Hey there and welcome to another installment of the Meal Plan. First off, I’d like to apologize for the delay in getting this latest blog out, we’ve been extremely busy during the month of November and celebrated American Thanksgiving with family who made the trip up from the States. Now that we are into December, the focus will obviously be in Christmas and the holiday season, but we can’t forget about some favourite delicious winter-time foods. This week, I’m going to focus on meat pies.
A meat pie is, as the name says, a pie crust that has been filled with meat and other rich, savoury ingredients, generally in the form of mixed vegetables. The most common types of meat pie are pork, beef, and chicken pies, but any kind of meat can be used. The earliest record of meat pies date back to 9500 BC, and they were heavily featured in Egyptian, Greek, and Roman cuisine.
As with many old foods, every culture has its own variation of the dish, resulting in dozen of delicious and savory options. One of the most commonly seen version of meat pies is the pot-pie, which is distinguished by its round, dome shaped top crust that vaguely resembles the lid of a pot. Generally, pot-pies are filled with beef, chicken, lamb, or turkey, and potatoes, onions, carrots, peas, and gravy for stuffing. In Quebec and Montreal, the local meat pie is called the Tourtière, which is usually made from veil, pork, or beef, though wild game is often added to enhance the flavor.
Another popular version of the meat pie is the cottage pie, also known as shepherd’s pie if the filling is made with lamb instead of beef. Unlike normal pies, this dish uses mashed potatoes as the pie crust instead of the usual wheat based pie crusts. For some reason, we North Americans tend to refer to the beef version (cottage pie) as shepherd’s pie, so I won’t muddle things up for you – just know that a real shepherd’s pie contains lamb, not beef. The British ar known for having a vast array of pies and pasties – we could spend an entire blog just talking about the different varieties and variations depending on region.
Since American Thanksgiving has recently passed, I figured it’d be fitting to take a look at a meat pie from our neighbors down south. This particular dish, the Natchitoches, is the official state food of Louisiana (I learned something new while researching for this blog). This recipe from allrecipes.com should help you fulfill any southern cravings you might be having and would work great for any holiday party that you may be hosting / invited to. I know that I’m going to be giving this recipe a try while entertaining over the holidays. Enjoy!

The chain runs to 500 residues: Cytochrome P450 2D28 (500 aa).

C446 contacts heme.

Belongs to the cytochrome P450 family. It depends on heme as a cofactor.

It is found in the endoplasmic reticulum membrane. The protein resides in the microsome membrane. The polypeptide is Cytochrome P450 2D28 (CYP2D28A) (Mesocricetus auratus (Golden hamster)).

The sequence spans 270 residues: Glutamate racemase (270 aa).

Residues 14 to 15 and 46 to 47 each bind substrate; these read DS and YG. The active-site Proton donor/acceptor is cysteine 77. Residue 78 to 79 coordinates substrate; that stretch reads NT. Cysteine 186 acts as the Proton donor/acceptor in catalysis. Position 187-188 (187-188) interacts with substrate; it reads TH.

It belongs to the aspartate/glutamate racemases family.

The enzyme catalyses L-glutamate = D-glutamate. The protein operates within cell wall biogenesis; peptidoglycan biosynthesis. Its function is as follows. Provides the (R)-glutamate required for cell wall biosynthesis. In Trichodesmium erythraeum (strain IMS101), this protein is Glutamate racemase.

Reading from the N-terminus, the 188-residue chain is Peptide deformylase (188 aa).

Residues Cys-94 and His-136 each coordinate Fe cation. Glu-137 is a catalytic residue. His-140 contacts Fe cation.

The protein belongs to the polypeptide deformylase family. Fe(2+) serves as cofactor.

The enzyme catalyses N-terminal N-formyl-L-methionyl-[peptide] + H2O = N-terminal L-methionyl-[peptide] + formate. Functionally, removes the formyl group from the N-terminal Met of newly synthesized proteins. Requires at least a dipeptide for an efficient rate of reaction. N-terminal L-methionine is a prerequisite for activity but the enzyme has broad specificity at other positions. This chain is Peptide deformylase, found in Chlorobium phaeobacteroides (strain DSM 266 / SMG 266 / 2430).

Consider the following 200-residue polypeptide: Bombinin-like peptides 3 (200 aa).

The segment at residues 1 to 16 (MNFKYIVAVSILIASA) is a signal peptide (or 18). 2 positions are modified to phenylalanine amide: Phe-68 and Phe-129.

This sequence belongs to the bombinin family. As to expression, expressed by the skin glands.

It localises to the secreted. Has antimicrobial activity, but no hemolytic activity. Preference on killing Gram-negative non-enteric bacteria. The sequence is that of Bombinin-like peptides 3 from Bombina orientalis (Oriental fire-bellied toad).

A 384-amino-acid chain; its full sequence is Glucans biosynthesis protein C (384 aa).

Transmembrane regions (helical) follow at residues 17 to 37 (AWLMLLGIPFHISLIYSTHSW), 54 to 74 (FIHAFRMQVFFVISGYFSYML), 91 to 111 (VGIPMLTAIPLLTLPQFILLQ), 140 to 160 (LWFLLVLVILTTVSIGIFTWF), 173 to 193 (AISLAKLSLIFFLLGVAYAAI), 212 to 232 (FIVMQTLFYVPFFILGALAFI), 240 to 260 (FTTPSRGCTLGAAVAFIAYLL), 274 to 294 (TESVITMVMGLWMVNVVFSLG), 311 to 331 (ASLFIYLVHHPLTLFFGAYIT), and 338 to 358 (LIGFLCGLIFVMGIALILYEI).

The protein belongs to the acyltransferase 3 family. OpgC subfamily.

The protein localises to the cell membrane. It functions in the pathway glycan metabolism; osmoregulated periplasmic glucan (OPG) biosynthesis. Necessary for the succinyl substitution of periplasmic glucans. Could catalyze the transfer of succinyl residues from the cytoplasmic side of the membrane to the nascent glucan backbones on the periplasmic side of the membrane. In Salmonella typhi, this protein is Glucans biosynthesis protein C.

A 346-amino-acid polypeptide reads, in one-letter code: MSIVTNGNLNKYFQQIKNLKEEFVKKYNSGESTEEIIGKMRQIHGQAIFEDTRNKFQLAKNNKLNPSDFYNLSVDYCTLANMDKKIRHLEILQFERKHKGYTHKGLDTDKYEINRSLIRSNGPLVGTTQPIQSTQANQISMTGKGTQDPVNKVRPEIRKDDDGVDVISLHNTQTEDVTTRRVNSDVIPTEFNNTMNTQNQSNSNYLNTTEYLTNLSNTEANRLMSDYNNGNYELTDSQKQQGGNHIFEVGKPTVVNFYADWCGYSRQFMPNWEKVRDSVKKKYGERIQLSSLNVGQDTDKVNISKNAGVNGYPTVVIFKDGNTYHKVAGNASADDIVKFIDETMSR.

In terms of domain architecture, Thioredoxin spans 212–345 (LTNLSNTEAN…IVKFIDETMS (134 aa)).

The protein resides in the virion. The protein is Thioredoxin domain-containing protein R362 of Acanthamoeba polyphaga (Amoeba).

Natchitoches Meat Pies
- 1 tablespoon vegetable oil
- 1 tablespoon all-purpose flour
- 1 onion, chopped
- 1 pound bulk pork sausage
- 1 pound ground beef
- 1 teaspoon Cajun seasoning
- 1 pinch garlic powder
- 1 (15 ounce) package store-bought refrigerated pie dough, at room temperature
- 1 quart vegetable oil
- Heat 1 tablespoon oil in a large skillet over medium-low heat; whisk in flour, and cook until flour turns from white to a nutty brown color, 2 to 3 minutes.
- Stir in onion and cook until transparent, about 5 minutes. Add meats and brown until no longer pink, 10 to 12 minutes; stir in Cajun seasoning and garlic powder; drain fat. Cool to room temperature.
- On a lightly floured surface, roll out the dough to a thickness of ¼ inch. Use a 5 inch diameter round cookie cutter or cut around a saucer to make a round of dough. Place a heaping tablespoon of meat filling in the center of each round. Fold dough over filling and seal edges closed by pressing with a fork or fingers. Repeat to make 15 pies, re-rolling dough scraps as needed.
- Heat oil for frying in deep fryer to 375 degrees F (190 degrees C).
- Deep fry pies in small batches until golden brown, 3 to 4 minutes. Drain on paper towels. Or bake pies on greased cookie sheets in preheated 350 degree F (175 degrees C) oven 15 to 20 minutes, or until golden brown.
- Makes 15 servings.